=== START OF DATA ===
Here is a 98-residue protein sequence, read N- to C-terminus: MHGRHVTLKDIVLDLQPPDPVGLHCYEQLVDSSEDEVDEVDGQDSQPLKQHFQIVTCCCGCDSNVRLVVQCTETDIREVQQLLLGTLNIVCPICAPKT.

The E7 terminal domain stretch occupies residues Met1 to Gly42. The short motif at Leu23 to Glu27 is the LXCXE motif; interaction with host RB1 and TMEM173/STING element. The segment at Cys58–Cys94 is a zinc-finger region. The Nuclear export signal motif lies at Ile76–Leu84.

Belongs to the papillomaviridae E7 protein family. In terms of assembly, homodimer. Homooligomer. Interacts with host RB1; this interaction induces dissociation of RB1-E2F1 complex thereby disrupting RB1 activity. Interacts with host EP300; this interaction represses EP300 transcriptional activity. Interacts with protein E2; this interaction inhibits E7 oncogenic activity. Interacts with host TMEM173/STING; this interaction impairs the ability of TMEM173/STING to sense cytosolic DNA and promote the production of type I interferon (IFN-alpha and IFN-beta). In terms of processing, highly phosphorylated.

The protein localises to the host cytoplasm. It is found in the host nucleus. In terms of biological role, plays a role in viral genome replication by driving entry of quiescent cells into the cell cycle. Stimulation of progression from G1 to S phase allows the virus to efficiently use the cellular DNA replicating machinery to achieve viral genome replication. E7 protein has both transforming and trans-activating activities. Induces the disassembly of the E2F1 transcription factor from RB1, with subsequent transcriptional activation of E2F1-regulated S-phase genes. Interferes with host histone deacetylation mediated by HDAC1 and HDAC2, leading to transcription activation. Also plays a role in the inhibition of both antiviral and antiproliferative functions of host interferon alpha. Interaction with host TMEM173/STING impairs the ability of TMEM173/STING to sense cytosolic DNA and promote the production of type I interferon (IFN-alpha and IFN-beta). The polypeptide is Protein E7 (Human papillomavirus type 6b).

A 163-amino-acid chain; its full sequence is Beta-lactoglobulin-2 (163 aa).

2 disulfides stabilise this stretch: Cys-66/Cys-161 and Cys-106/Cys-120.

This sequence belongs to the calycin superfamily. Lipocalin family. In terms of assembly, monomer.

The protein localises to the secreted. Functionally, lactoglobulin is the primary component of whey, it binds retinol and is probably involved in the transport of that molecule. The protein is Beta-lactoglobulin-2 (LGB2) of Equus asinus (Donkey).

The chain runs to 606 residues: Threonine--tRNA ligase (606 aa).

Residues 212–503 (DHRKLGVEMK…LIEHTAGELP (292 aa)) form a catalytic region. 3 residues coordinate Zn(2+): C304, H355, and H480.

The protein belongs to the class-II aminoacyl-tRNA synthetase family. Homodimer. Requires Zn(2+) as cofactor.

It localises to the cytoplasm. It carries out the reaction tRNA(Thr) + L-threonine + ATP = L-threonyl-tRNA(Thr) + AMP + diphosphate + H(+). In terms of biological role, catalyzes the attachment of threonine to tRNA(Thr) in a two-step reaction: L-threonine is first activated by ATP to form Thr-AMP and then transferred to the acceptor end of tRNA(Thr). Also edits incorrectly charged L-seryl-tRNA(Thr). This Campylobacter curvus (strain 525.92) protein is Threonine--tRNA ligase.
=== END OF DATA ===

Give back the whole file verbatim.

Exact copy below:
Here is a 98-residue protein sequence, read N- to C-terminus: MHGRHVTLKDIVLDLQPPDPVGLHCYEQLVDSSEDEVDEVDGQDSQPLKQHFQIVTCCCGCDSNVRLVVQCTETDIREVQQLLLGTLNIVCPICAPKT.

The E7 terminal domain stretch occupies residues Met1 to Gly42. The short motif at Leu23 to Glu27 is the LXCXE motif; interaction with host RB1 and TMEM173/STING element. The segment at Cys58–Cys94 is a zinc-finger region. The Nuclear export signal motif lies at Ile76–Leu84.

Belongs to the papillomaviridae E7 protein family. In terms of assembly, homodimer. Homooligomer. Interacts with host RB1; this interaction induces dissociation of RB1-E2F1 complex thereby disrupting RB1 activity. Interacts with host EP300; this interaction represses EP300 transcriptional activity. Interacts with protein E2; this interaction inhibits E7 oncogenic activity. Interacts with host TMEM173/STING; this interaction impairs the ability of TMEM173/STING to sense cytosolic DNA and promote the production of type I interferon (IFN-alpha and IFN-beta). In terms of processing, highly phosphorylated.

The protein localises to the host cytoplasm. It is found in the host nucleus. In terms of biological role, plays a role in viral genome replication by driving entry of quiescent cells into the cell cycle. Stimulation of progression from G1 to S phase allows the virus to efficiently use the cellular DNA replicating machinery to achieve viral genome replication. E7 protein has both transforming and trans-activating activities. Induces the disassembly of the E2F1 transcription factor from RB1, with subsequent transcriptional activation of E2F1-regulated S-phase genes. Interferes with host histone deacetylation mediated by HDAC1 and HDAC2, leading to transcription activation. Also plays a role in the inhibition of both antiviral and antiproliferative functions of host interferon alpha. Interaction with host TMEM173/STING impairs the ability of TMEM173/STING to sense cytosolic DNA and promote the production of type I interferon (IFN-alpha and IFN-beta). The polypeptide is Protein E7 (Human papillomavirus type 6b).

A 163-amino-acid chain; its full sequence is Beta-lactoglobulin-2 (163 aa).

2 disulfides stabilise this stretch: Cys-66/Cys-161 and Cys-106/Cys-120.

This sequence belongs to the calycin superfamily. Lipocalin family. In terms of assembly, monomer.

The protein localises to the secreted. Functionally, lactoglobulin is the primary component of whey, it binds retinol and is probably involved in the transport of that molecule. The protein is Beta-lactoglobulin-2 (LGB2) of Equus asinus (Donkey).

The chain runs to 606 residues: Threonine--tRNA ligase (606 aa).

Residues 212–503 (DHRKLGVEMK…LIEHTAGELP (292 aa)) form a catalytic region. 3 residues coordinate Zn(2+): C304, H355, and H480.

The protein belongs to the class-II aminoacyl-tRNA synthetase family. Homodimer. Requires Zn(2+) as cofactor.

It localises to the cytoplasm. It carries out the reaction tRNA(Thr) + L-threonine + ATP = L-threonyl-tRNA(Thr) + AMP + diphosphate + H(+). In terms of biological role, catalyzes the attachment of threonine to tRNA(Thr) in a two-step reaction: L-threonine is first activated by ATP to form Thr-AMP and then transferred to the acceptor end of tRNA(Thr). Also edits incorrectly charged L-seryl-tRNA(Thr). This Campylobacter curvus (strain 525.92) protein is Threonine--tRNA ligase.